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How much active parenting/interaction does an under six month old really need?

(9 Posts)
DitaVonCheese Thu 20-Oct-11 11:22:29

DS is 12 weeks and is a NSC sad By this age my PFB had had six weeks of board books and wasn't too far off baby signing (didn't mean to go so early but I enquired in case there was a waiting list and she said I might as well start going along blush), plus baby massage, swimming etc. DS's entertainment consists of watching DD, watching me wash up, travelling in the car to different places and that's about it. He's just starting to reach out to the toys on his bouncer, doesn't really like being on his playmat yet and isn't very interested when I dangle toys at him, so I generally don't bother yet. He gets to look at a book if I'm reading to DD and he's awake

I'm just worrying constantly that he doesn't get enough attention or interaction or stimulation sad He has his basic needs met: nappy changes, clean dry clothes, boob on demand. We're co-sleeping and he goes in the sling quite a lot. He sleeps quite a lot blush I probably play actively directly with him 3 x 5-10 minutes a day blush plus nappy changes when I chat/blow raspberries. Try to talk to him but struggle to keep up a one-sided conversation.

Is that enough? Feel like I'm not doing this very well sad

throckenholt Thu 20-Oct-11 11:26:19

Babies of that age do sleep a lot - they need to.

And when he is awake he has all the stimulation of a family around him - he really doesn't need much more. When you have an only they don't have so much going on in the home and possibly benefit from going into other situations more (but personally I think it is more to keep the mother sane than anything else !).

Give yourself a break - he is fine and you are doing fine.

CogitoErgoSometimes Thu 20-Oct-11 11:45:50

That's plenty. That age they're just soaking up all of what's going on around them. If you're talking to them while you're feeeding, changing, and doing things around the house with the occasional game of peek-a-boo that's more than enough entertainment and interaction. Second children are often more chilled than PFBs because circumstances dictate that mum is less full-on with them and leaves them to their own devices more. Wouldn't worry.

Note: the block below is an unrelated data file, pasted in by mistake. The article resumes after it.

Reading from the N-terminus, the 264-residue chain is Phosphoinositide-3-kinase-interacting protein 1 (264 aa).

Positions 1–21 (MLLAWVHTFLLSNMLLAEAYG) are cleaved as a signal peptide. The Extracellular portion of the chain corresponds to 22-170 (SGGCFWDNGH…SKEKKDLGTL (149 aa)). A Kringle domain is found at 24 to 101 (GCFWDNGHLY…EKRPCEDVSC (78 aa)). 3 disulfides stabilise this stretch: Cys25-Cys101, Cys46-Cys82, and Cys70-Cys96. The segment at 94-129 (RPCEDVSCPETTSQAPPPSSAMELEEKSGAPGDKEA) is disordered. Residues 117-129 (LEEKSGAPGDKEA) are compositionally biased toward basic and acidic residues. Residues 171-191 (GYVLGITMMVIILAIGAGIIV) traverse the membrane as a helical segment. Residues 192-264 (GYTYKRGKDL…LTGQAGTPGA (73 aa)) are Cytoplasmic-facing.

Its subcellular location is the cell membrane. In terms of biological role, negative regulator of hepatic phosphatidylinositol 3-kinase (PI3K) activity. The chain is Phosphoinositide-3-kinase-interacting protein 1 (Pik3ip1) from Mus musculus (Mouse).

DitaVonCheese Thu 20-Oct-11 11:48:15

Thank you both. I am now feeling a bit weepy in that way you do when you are feeling down and someone is nice to you blush He is definitely very chilled smile

BertieBotts Thu 20-Oct-11 11:53:46

You sound like you're doing loads smile I actually think that 2nd/3rd/etc children have it better - what they want or need at this age is to be close to you and be able to nose at what everyone is doing. They are learning about the world and what humans do and what it means to be a human in our culture smile With the first there isn't generally much for them to watch, because there are no siblings, and you're usually at home on your own if partner is working. So you end up doing stuff with them to sort of make up for the fact they don't have much human interaction to observe.

I didn't really talk to DS until he could make some kind of communication back blush it doesn't seem to have harmed him, he talks constantly now, and quite well for his age, so I'm told.

LingDiLong Thu 20-Oct-11 12:09:26

Agree with the others - sounds like you're doing plenty. He's only just stopped being a newborn after all! Believe me, once they NEED more they soon let you know. My 2nd and 3rd children were very happy with minimal entertainment at that age, they became much more demanding as they got older.

lucindapie Thu 20-Oct-11 13:50:48

here is a really interesting blog entry about how babies really don't get as bored as we think they do, it's all about how they really make their own entertainment by watching things, and learning about their environment, and if we don't interupt them it helps them to develop good attention spans.

http://www.janetlansbury.com/2009/09/the-myth-of-baby-boredom/

throckenholt Thu 20-Oct-11 14:40:39

if you think about it - the whole world is new and stimulating to a baby. What is ordinary to us is totally unknown to them. Their brain is busy making sense of it all. That is partly why they need so much sleep.

eeyore2 Thu 20-Oct-11 14:48:03

Also the whole reason you did so much with the first was that it is agonising to be stuck in all day with just a newborn at home - precisely BECAUSE there's not much interaction you can really do with them! I remember guiltily having the laptop with bbc iplayer on the coffee table or radio 4 in the background while I waved a rattle at ds on his playmat when he was around 6 weeks old, just because how much rattling and one sided talking can any sane person do???? Now I am expecting a second I there will be no need for distraction because there'll be a whole family life going on around us, which will (hopefully) also be interesting for dc2 to watch.

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